Here’s What You Need To Know About The Explosive Rise Of Heartworm And Lyme Disease This Summer
You may want to keep a close eye on your pets this summer.
Heartworm and Lyme disease are on the rise in the United States and the Companion Animal Parasite Council (CAPC) predicts that more animals may be affected this summer than ever before.
How are pets at risk?
Heartworm is a potentially deadly condition in dogs caused by parasitic worms lodged in the heart. The most common symptoms being a dry cough and shortness of breath, severe cases may end in congestive heart failure and death.
Dogs cannot pass the disease on to other dogs but heartworm disease can be passed to a dog from a mosquito in one bite. The immature worms make their way to the chambers of the heart, where they grow, eventually clogging main blood vessels.
According to VCA Hospitals, canine heartworm disease occurs all over the world, anywhere conditions are warm and wet enough to attract mosquitoes, which transmit the disease.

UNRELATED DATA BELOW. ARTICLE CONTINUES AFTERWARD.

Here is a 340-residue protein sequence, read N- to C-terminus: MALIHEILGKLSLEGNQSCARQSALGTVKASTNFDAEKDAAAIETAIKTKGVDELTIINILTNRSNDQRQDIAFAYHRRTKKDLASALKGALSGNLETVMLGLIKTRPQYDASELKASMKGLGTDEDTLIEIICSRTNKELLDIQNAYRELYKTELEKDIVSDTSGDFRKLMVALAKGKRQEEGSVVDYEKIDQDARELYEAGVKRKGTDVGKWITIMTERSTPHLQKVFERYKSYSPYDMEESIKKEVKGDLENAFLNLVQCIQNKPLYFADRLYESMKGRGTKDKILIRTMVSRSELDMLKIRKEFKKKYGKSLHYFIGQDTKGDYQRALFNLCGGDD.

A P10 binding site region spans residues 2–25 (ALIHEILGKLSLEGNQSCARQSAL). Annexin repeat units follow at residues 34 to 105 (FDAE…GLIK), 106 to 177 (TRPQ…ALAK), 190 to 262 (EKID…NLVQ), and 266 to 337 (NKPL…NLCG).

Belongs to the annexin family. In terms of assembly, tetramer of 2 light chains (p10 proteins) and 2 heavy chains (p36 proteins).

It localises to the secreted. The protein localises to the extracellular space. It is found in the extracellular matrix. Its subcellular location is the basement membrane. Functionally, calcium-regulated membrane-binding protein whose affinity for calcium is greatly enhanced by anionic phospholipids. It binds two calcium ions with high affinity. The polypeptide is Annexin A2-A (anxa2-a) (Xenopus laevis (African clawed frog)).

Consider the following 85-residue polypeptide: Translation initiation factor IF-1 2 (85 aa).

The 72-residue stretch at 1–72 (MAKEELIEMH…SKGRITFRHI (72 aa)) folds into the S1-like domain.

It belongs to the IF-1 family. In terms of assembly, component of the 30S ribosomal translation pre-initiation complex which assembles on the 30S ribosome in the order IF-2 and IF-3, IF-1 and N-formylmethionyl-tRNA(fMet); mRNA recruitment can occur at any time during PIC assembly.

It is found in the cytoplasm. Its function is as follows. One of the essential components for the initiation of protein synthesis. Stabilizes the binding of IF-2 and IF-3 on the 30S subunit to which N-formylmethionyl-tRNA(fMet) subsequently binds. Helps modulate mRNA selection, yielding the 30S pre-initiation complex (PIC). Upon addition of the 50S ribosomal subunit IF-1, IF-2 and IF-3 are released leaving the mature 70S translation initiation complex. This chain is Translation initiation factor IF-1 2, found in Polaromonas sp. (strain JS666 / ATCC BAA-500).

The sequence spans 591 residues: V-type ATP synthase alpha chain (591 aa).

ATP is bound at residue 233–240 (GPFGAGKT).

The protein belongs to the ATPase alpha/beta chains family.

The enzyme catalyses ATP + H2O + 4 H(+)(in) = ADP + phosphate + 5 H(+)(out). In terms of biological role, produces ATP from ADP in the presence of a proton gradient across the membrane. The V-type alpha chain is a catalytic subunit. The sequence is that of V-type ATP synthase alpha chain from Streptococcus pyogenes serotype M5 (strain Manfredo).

Heartworm positive dogs become “reservoirs of infection” for mosquitoes to draw from and spread heartworm to other dogs, the CAPC maintains.
Lyme disease is spread by ticks. According to the Centers for Disease Control and Prevention, humans and their animals alike need to be wary of the backlegged tick, or deer tick. These insects climb onto the ends of grass or bushes, waiting for a new host to move by. Once snagged by fur or clothing, the tick will move to a spot of bare skin and bite its host.
While only leading to symptoms in 5 to 10 percent of dogs, PetMD reports, those that do contract the disease may experience lameness or swelling around joints, lethargy, or lack of appetite.
In very severe cases, dogs infected with Lyme disease end up with liver or kidney damage, and sometimes even heart or nervous system complications.
Where is it spreading?
Both heartworm and Lyme disease are expected to spread into non-endemic areas this summer.
Cases of heartworm can occur anywhere in the United States, particularly in the warmer and wetter Southeast, but a number of veterinarians in the Northwest and Pacific coast have reported a greater number of cases, as well.
Lyme disease, while typically restricted to states east of the Rocky Mountains, is expected to hit record levels in the Midwest, New England, and along the east coast.